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Suicide in Low- and Middle-Income Countries

Abstract

With the publication of the Preventing Suicide: A global imperative (WHO 2014) report, suicide has been highlighted as an issue of urgent concern. This is particularly the case for low- and middle-income countries (LMICs), where majority of the world’s population live. This chapter synthesises research findings from case-control psychological autopsy studies conducted in recent years in LMICs to understand risk factors associated with suicide. Suicide is presented as a consequence of a complex web of diverse interacting factors ranging from intrapersonal through interpersonal to distal factors. Mental ill-health, interpersonal stress and structural constraints such as economic challenges are among the factors evidenced to confer suicide risk in LMICs. To enrich understanding about the contexts in which suicide occurs, the chapter incorporates ethnographic evidence relating to suicide in China and India, the two most populous countries in the LMICs’ category who face correspondingly large suicide burdens. Major findings are that suicide may commonly be an indication of strained family ties in China and an expression of disillusionment from frustrations of modern consumerist living in India. This highlights the importance of understanding suicide in the sociocultural context in which people live their lives and in particular the impact that social disadvantage might have on the risk of suicide. The practical difficulties in conducting suicide research and consequent methodological complexities are highlighted. The dearth of available evidence relating to suicide in low-income countries is noted as a major concern for understanding suicide in the majority world. The implications of the findings for practical suicide intervention and prevention measures as well as recommendations for future research are discussed.

Keywords

  • Suicide Risk
  • Suicide Prevention
  • Gross National Income
  • Suicide Mortality
  • Global Mental Health

These keywords were added by machine and not by the authors. This process is experimental and the keywords may be updated as the learning algorithm improves.

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Fig. 17.1

Notes

  1. 1.

    The characterisation of a country’s economy as low and middle income is based on the World Bank’s annual computation of a country’s Gross National Income (GNI) per capita, the computation carried out through the use of the World Bank Atlas method (World Bank 2013a). The current chapter uses the World Bank’s 2013 country income-level classifications. The 2013 classifications are low income, US$ 1035 or less; lower-middle income, $1036–$4085; upper-middle income, $4086–$12,615; and high income, $12,616 or more (World Bank 2013a). The present chapter therefore focuses on all countries with GNI per capita not exceeding $12,615 per the 2013 classification.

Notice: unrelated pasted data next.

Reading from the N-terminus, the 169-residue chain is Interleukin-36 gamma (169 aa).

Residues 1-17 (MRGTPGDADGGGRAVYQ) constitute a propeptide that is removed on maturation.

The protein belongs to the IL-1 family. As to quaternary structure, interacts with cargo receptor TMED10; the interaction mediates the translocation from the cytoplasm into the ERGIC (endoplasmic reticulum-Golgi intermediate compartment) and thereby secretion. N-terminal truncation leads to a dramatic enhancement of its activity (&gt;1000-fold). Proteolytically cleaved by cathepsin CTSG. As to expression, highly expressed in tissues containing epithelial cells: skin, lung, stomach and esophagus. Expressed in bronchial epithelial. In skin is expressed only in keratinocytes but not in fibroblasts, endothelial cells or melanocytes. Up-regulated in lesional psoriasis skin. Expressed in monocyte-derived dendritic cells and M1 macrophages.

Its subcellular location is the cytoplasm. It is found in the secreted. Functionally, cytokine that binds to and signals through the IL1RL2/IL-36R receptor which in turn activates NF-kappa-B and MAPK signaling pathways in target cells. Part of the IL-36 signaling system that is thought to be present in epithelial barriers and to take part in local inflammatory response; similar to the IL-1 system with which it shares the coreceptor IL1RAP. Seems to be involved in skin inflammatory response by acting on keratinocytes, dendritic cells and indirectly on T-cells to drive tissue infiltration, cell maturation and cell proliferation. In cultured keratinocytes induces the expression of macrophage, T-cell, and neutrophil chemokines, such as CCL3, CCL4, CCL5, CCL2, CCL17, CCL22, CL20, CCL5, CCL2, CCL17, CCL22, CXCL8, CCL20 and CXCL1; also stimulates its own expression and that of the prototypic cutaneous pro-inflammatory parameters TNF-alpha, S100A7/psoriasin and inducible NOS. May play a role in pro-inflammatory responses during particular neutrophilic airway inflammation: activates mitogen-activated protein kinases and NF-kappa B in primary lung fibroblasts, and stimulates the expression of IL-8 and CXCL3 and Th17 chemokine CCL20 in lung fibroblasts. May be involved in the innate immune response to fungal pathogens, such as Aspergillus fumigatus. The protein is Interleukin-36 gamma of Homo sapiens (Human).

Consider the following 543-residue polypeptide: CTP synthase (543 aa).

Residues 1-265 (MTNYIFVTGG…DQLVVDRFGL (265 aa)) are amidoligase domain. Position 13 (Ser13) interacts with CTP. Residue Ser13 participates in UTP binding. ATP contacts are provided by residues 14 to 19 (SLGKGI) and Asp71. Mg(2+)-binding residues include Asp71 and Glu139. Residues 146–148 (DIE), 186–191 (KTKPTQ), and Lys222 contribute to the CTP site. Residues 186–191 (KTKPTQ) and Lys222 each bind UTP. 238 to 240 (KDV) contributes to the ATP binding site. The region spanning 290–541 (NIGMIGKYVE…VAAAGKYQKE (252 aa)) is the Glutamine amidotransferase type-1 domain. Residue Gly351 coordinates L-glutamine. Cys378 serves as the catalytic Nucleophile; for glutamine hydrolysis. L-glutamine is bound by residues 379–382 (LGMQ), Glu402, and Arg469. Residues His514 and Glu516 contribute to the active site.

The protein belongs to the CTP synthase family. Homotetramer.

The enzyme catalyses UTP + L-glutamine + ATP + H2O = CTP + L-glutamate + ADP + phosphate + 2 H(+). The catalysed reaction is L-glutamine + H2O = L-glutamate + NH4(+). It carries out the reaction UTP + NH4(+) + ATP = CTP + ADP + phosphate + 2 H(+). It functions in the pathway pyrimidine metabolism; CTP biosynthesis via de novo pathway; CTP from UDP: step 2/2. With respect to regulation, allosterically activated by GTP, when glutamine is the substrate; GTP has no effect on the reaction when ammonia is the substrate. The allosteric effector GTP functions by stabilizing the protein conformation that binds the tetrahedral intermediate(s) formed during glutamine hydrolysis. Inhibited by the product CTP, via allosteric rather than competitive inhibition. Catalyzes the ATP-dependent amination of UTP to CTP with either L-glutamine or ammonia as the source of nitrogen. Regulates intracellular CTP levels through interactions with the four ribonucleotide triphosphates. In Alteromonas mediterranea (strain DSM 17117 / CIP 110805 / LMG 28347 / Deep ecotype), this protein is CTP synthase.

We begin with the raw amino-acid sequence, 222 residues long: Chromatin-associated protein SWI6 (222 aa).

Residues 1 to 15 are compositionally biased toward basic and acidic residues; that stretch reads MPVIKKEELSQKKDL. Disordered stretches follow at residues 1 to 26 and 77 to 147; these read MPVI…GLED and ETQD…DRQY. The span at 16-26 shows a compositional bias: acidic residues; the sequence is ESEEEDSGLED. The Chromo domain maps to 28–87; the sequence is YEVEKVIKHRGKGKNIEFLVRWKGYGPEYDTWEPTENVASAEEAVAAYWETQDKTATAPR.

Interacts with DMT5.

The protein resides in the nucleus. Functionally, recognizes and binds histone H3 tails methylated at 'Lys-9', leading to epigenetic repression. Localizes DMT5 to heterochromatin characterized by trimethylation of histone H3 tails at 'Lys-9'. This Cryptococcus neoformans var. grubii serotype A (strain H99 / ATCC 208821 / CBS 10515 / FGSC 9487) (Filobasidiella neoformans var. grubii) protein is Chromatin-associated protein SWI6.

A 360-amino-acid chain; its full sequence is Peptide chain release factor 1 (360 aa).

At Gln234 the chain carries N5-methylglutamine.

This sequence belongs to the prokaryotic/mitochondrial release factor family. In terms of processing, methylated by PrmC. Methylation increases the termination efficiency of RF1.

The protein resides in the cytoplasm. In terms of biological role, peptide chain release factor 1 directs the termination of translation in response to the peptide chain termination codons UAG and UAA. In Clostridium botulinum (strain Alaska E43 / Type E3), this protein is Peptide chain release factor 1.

2. 2.

    Proxy participants refer to the informants who are interviewed upon which impressions are formed about the lifestyles, living circumstances, personalities, physical and psychological health of the actual suicide decedent cases (and controls) (Hjelmeland et al. 2012; Sher 2013).

  3. 3.

    All the studies were conducted in middle-income countries {MIC}. Twelve of the studies were conducted in upper-middle-income countries: eight studies were from China (Fang et al. 2012; Kong and Zhang 2010; Li et al. 2008; Zhang et al. 2010, 2011, 2013, 2004; Zhang and Wang 2012), two were conducted in Hungary (Almasi et al. 2009; Zonda 2006), one from Colombia (Palacio et al. 2007) and one from Turkey (Altindag et al. 2005). The remainder were conducted in lower-middle-income countries: two from India (Gururaj et al. 2004; Manoranjitham et al. 2010), one from Indonesia (Kurihara et al. 2009) and one from Pakistan (Khan et al. 2008).

  4. 4.

    Table 1 displayed multivariate data on suicide risk factors extracted from the reviewed studies on the basis that multivariate analysis yields outcomes with independent influence in the interactive context of multiple variables (see: Roberts and Browne 2011; Cheng et al. 2000). In a study with no such multivariate data provided, the risk factors highlighted from its analysis were extracted.

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Boahen-Boaten, B.B., White, R.G., O’Connor, R.C. (2017). Suicide in Low- and Middle-Income Countries. In: White, R., Jain, S., Orr, D., Read, U. (eds) The Palgrave Handbook of Sociocultural Perspectives on Global Mental Health. Palgrave Macmillan, London. https://doi.org/10.1057/978-1-137-39510-8_17

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